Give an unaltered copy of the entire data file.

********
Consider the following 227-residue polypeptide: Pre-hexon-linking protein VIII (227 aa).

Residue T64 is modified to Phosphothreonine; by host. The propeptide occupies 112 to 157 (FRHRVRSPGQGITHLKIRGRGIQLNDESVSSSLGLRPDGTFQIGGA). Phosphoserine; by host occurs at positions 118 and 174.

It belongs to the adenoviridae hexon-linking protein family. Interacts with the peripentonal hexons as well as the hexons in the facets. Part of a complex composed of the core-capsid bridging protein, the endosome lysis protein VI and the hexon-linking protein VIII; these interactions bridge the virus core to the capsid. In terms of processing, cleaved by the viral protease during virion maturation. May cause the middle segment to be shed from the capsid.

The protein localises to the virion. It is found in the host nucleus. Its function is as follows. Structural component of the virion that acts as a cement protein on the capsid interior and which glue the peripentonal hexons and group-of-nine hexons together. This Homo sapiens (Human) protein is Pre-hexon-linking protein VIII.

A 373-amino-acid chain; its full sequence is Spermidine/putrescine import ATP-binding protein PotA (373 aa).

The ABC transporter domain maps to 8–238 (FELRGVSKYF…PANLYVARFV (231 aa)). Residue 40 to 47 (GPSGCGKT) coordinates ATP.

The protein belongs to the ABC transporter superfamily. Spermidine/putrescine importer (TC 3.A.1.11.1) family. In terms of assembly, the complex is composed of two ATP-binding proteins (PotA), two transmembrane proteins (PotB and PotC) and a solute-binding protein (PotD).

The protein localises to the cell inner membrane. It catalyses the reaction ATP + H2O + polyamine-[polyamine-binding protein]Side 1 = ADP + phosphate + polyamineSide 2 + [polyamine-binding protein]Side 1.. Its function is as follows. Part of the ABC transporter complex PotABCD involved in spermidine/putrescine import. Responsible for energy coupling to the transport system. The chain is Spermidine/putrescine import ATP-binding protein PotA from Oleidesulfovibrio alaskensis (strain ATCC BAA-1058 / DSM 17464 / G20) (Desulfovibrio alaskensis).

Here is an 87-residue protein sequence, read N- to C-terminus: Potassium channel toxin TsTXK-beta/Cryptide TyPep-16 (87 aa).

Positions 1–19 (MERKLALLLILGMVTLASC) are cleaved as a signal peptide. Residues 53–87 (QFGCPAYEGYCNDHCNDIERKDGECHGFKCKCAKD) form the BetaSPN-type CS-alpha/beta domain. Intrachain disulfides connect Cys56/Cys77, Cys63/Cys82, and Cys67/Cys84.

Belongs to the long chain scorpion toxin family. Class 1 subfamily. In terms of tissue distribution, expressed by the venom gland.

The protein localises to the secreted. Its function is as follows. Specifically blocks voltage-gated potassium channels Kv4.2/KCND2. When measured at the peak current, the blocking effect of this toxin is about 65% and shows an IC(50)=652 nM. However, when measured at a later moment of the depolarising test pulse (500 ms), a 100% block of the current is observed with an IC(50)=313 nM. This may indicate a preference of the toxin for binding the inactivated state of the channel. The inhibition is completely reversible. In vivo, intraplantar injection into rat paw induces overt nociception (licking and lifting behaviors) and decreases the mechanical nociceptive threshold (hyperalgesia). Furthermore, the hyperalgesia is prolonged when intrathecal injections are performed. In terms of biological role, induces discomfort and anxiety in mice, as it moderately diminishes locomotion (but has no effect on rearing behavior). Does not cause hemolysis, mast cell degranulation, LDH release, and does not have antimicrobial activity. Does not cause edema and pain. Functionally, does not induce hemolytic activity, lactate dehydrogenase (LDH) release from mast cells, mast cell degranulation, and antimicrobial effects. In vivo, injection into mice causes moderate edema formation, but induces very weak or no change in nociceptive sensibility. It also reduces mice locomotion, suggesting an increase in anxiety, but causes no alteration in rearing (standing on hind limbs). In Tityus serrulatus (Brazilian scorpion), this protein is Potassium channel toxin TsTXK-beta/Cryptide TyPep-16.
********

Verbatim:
Consider the following 227-residue polypeptide: Pre-hexon-linking protein VIII (227 aa).

Residue T64 is modified to Phosphothreonine; by host. The propeptide occupies 112 to 157 (FRHRVRSPGQGITHLKIRGRGIQLNDESVSSSLGLRPDGTFQIGGA). Phosphoserine; by host occurs at positions 118 and 174.

It belongs to the adenoviridae hexon-linking protein family. Interacts with the peripentonal hexons as well as the hexons in the facets. Part of a complex composed of the core-capsid bridging protein, the endosome lysis protein VI and the hexon-linking protein VIII; these interactions bridge the virus core to the capsid. In terms of processing, cleaved by the viral protease during virion maturation. May cause the middle segment to be shed from the capsid.

The protein localises to the virion. It is found in the host nucleus. Its function is as follows. Structural component of the virion that acts as a cement protein on the capsid interior and which glue the peripentonal hexons and group-of-nine hexons together. This Homo sapiens (Human) protein is Pre-hexon-linking protein VIII.

A 373-amino-acid chain; its full sequence is Spermidine/putrescine import ATP-binding protein PotA (373 aa).

The ABC transporter domain maps to 8–238 (FELRGVSKYF…PANLYVARFV (231 aa)). Residue 40 to 47 (GPSGCGKT) coordinates ATP.

The protein belongs to the ABC transporter superfamily. Spermidine/putrescine importer (TC 3.A.1.11.1) family. In terms of assembly, the complex is composed of two ATP-binding proteins (PotA), two transmembrane proteins (PotB and PotC) and a solute-binding protein (PotD).

The protein localises to the cell inner membrane. It catalyses the reaction ATP + H2O + polyamine-[polyamine-binding protein]Side 1 = ADP + phosphate + polyamineSide 2 + [polyamine-binding protein]Side 1.. Its function is as follows. Part of the ABC transporter complex PotABCD involved in spermidine/putrescine import. Responsible for energy coupling to the transport system. The chain is Spermidine/putrescine import ATP-binding protein PotA from Oleidesulfovibrio alaskensis (strain ATCC BAA-1058 / DSM 17464 / G20) (Desulfovibrio alaskensis).

Here is an 87-residue protein sequence, read N- to C-terminus: Potassium channel toxin TsTXK-beta/Cryptide TyPep-16 (87 aa).

Positions 1–19 (MERKLALLLILGMVTLASC) are cleaved as a signal peptide. Residues 53–87 (QFGCPAYEGYCNDHCNDIERKDGECHGFKCKCAKD) form the BetaSPN-type CS-alpha/beta domain. Intrachain disulfides connect Cys56/Cys77, Cys63/Cys82, and Cys67/Cys84.

Belongs to the long chain scorpion toxin family. Class 1 subfamily. In terms of tissue distribution, expressed by the venom gland.

The protein localises to the secreted. Its function is as follows. Specifically blocks voltage-gated potassium channels Kv4.2/KCND2. When measured at the peak current, the blocking effect of this toxin is about 65% and shows an IC(50)=652 nM. However, when measured at a later moment of the depolarising test pulse (500 ms), a 100% block of the current is observed with an IC(50)=313 nM. This may indicate a preference of the toxin for binding the inactivated state of the channel. The inhibition is completely reversible. In vivo, intraplantar injection into rat paw induces overt nociception (licking and lifting behaviors) and decreases the mechanical nociceptive threshold (hyperalgesia). Furthermore, the hyperalgesia is prolonged when intrathecal injections are performed. In terms of biological role, induces discomfort and anxiety in mice, as it moderately diminishes locomotion (but has no effect on rearing behavior). Does not cause hemolysis, mast cell degranulation, LDH release, and does not have antimicrobial activity. Does not cause edema and pain. Functionally, does not induce hemolytic activity, lactate dehydrogenase (LDH) release from mast cells, mast cell degranulation, and antimicrobial effects. In vivo, injection into mice causes moderate edema formation, but induces very weak or no change in nociceptive sensibility. It also reduces mice locomotion, suggesting an increase in anxiety, but causes no alteration in rearing (standing on hind limbs). In Tityus serrulatus (Brazilian scorpion), this protein is Potassium channel toxin TsTXK-beta/Cryptide TyPep-16.